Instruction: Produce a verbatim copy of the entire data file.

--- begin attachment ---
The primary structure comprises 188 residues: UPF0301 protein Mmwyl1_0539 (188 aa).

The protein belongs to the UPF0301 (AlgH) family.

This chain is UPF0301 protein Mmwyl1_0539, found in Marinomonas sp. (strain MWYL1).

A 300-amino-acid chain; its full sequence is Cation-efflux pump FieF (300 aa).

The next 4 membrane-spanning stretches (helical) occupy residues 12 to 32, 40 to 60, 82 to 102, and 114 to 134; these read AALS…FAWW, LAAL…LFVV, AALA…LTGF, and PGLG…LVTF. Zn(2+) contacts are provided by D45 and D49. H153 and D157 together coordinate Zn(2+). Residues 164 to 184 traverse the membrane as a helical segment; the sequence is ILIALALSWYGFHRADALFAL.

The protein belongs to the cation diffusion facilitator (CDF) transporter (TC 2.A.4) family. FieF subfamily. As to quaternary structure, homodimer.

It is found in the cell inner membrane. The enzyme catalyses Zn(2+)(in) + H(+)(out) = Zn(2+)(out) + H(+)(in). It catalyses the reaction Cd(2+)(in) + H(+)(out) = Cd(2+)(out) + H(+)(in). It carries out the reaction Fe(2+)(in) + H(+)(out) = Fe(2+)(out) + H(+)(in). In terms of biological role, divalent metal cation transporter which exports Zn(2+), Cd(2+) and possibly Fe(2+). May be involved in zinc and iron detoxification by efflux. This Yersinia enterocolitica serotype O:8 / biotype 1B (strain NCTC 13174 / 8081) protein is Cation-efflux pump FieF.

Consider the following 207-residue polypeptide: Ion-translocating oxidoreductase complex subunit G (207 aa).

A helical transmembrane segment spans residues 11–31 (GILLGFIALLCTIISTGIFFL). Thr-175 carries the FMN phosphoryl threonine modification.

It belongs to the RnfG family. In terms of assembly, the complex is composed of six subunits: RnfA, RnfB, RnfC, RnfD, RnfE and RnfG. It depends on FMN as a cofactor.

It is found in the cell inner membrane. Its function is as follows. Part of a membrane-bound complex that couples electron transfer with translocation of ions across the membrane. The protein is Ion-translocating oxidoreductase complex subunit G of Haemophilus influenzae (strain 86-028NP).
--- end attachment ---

The primary structure comprises 188 residues: UPF0301 protein Mmwyl1_0539 (188 aa).

The protein belongs to the UPF0301 (AlgH) family.

This chain is UPF0301 protein Mmwyl1_0539, found in Marinomonas sp. (strain MWYL1).

A 300-amino-acid chain; its full sequence is Cation-efflux pump FieF (300 aa).

The next 4 membrane-spanning stretches (helical) occupy residues 12 to 32, 40 to 60, 82 to 102, and 114 to 134; these read AALS…FAWW, LAAL…LFVV, AALA…LTGF, and PGLG…LVTF. Zn(2+) contacts are provided by D45 and D49. H153 and D157 together coordinate Zn(2+). Residues 164 to 184 traverse the membrane as a helical segment; the sequence is ILIALALSWYGFHRADALFAL.

The protein belongs to the cation diffusion facilitator (CDF) transporter (TC 2.A.4) family. FieF subfamily. As to quaternary structure, homodimer.

It is found in the cell inner membrane. The enzyme catalyses Zn(2+)(in) + H(+)(out) = Zn(2+)(out) + H(+)(in). It catalyses the reaction Cd(2+)(in) + H(+)(out) = Cd(2+)(out) + H(+)(in). It carries out the reaction Fe(2+)(in) + H(+)(out) = Fe(2+)(out) + H(+)(in). In terms of biological role, divalent metal cation transporter which exports Zn(2+), Cd(2+) and possibly Fe(2+). May be involved in zinc and iron detoxification by efflux. This Yersinia enterocolitica serotype O:8 / biotype 1B (strain NCTC 13174 / 8081) protein is Cation-efflux pump FieF.

Consider the following 207-residue polypeptide: Ion-translocating oxidoreductase complex subunit G (207 aa).

A helical transmembrane segment spans residues 11–31 (GILLGFIALLCTIISTGIFFL). Thr-175 carries the FMN phosphoryl threonine modification.

It belongs to the RnfG family. In terms of assembly, the complex is composed of six subunits: RnfA, RnfB, RnfC, RnfD, RnfE and RnfG. It depends on FMN as a cofactor.

It is found in the cell inner membrane. Its function is as follows. Part of a membrane-bound complex that couples electron transfer with translocation of ions across the membrane. The protein is Ion-translocating oxidoreductase complex subunit G of Haemophilus influenzae (strain 86-028NP).